The Swiss cheese plant displays the most interesting looking leaves and needs a grower to be prepared to provide some extra space within a home (it grows fairly tall when it matures).
This climbing shrub is an ideal plant for a conservatory or large rooms, including a hotel or restaurant foyer.
While this epiphyte plant - which is native to the rainforests in south America is a flowering plant, it's primarily grown indoors for its attractive foliage and the height it grows up to. It's a plant that becomes a focal point of a room once it matures.
The holes and cuts within the leaves are said to form so the plant survives well within it's natural rain forest habitat when strong winds and heavy downpours (I mean very heavy) appear. Leaves without these cuts and holes would get broken easily because of their size and the force of the weather conditions.
The Swiss cheese plant is fairly easy to care for and maintain, however, if the right conditions and care instructions are not followed the plant leaves can look very unattractive (see plant problems below).
Aerial roots: This species has aerial roots which are there to support the plant growing. These roots which hang from a stem have to be pushed into the compost and they can be placed on a moss stick (plastic tube with netting filled with peat), if you wish the plant to grow very tall.
How it looks: The monstera deliciosa is primarily grown indoors for the lush green and glossy leaves. Each heart shaped leaf that appears starts of as a full leaf and then begins to form it's slits. These leaves will grow whilst the plant is very young and only a matter of a few inches tall, although they do not produce the slits until it matures more. This species looks similar to a palm tree.
Flowering and fruit: The cheese plant does flower in it's natural habitat or somewhere that mimics it's natural habit very well. It's very rare to see them flower indoors. These flowers are a whitish colored spathe type with a spadix in the center.
The fruit which looks similar to a sweetcorn cone (in shape) are produced after the the flowers have fully bloomed. There is a specific way of knowing these are ready to be eaten, and if they're eaten before they become ripe enough it has been said they can cause mouth irritation. The name deliciosa comes from the fruit being known as tasting delicious.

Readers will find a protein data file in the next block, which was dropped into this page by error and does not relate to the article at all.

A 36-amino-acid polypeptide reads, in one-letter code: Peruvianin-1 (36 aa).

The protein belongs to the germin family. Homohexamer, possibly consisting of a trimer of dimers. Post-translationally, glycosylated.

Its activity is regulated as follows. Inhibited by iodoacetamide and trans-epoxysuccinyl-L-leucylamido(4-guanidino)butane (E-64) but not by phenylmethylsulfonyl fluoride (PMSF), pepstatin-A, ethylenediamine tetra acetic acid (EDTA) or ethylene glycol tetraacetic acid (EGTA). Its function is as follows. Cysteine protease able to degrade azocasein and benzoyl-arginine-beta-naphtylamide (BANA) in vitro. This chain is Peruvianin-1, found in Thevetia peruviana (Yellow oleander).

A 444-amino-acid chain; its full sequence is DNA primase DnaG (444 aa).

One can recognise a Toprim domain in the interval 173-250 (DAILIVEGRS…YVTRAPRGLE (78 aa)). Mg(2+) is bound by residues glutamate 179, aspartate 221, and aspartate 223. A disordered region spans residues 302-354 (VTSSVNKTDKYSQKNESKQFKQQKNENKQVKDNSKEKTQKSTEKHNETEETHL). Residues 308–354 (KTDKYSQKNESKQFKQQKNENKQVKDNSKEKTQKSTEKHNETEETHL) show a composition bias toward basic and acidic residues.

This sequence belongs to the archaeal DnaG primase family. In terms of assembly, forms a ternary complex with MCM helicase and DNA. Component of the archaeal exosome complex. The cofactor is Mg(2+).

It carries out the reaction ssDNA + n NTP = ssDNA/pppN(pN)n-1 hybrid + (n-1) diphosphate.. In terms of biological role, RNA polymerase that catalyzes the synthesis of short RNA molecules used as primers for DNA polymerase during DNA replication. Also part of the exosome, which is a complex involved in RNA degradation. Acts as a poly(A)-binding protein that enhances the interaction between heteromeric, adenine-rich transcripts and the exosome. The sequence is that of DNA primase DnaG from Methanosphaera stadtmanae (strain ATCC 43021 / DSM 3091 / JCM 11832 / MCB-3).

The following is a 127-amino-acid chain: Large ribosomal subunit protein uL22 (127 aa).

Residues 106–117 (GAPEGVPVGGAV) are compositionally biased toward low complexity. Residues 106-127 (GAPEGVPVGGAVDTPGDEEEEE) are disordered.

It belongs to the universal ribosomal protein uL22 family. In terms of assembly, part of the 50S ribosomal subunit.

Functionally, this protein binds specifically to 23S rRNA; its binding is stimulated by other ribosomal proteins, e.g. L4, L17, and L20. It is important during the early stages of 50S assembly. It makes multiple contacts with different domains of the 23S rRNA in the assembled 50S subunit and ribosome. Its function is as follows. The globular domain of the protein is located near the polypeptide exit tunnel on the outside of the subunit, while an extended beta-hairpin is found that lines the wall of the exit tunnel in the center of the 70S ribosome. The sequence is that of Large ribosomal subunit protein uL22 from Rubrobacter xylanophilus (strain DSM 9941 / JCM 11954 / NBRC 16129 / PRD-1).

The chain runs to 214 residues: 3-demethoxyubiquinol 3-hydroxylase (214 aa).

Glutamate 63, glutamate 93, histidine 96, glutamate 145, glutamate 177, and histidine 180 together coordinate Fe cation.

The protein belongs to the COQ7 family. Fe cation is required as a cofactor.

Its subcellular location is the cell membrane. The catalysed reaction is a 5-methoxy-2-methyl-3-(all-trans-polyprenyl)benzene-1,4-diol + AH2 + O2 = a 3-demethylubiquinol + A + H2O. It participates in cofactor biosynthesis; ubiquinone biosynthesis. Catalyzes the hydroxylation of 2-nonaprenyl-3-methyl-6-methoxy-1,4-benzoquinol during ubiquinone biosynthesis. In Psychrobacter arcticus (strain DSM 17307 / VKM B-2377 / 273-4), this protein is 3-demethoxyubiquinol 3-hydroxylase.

Displaying and growing: These look fantastic in large rooms, hallways, within offices and anywhere else that can cater for their size and caring needs. To grow them tall they will have to be trained, which is fairly easy when using a moss stick. If you don’t have the time or materials to make a moss pole you can purchase them online or in garden stores which is probably a cheaper method. In the wild this plant grows by climbing (climbing shrub) trees (epiphyte) so it gains it's support and moisture from them - which a moss pole is used to imitate.
Pruning: This plant can easily get out of hand once it has been growing for over 3 years or so and will need cutting back. The ideal method is to cut as many stems as needed away (these can be replanted) at the nodes during spring.
Temperature: Temperatures between 65-80 ºF (18-27 ºC) are ideal. Lower than 65ºF (18Cº) will slow down this plants growth and below 50ºF (10ºC) will stop growth.
Light: A fairly bright room or bright with plenty of shade is best. Direct sunlight will damage the leaves and not enough light can slow growth down.
Watering: Between watering times allow the soil to become dry to the touch within the top couple of inches or so of soil.
Soil: A peat based potting soil mix with perlite or sand is ideal. Soil that drains well is needed.
Fertilizer: There is different advice from various sources about feeding (none wrong), but I would suggest fertilizing once a month with a diluted solution
Misting: To improve humidity mist the leaves frequently.
Re-Potting: Re-pot once every two years approximately, during spring.
Humidity: Average to high room humidity is needed, so you will need to increase the humidity of a normal room.
Propagation: Propagate from a mature stem tip cuttings during summer below an aerial root at the node. Place the stem cutting about 1 or 2 inches deep in moist potting soil and water moderately. It should begin rooting within the first couple of weeks or so.
It's quite easy for a cheese plant to start looking very untidy once it matures in size and age. Here are some potential problems and their possible causes, so you can apply a solution to the problem.
Leaves yellowing: If your plant has quite a few leaves yellowing and they're wilting it's possible your over-watering it. If you know the plant has not been over-watered it could mean the plant soil needs fertilizer.
Leaf tips and edges turning brown: Low humidity and dry air is the most common fault here, although a pot bound plant can have the same affect on a plant.
Leaves not forming slits or holes: This is usually due to lack of something which will be light, not enough water or not enough fertilizer. If the plant is tall then you may want to check to see if the aerial roots are in compost and if they're not then place the roots in soil or on a moist moss pole.
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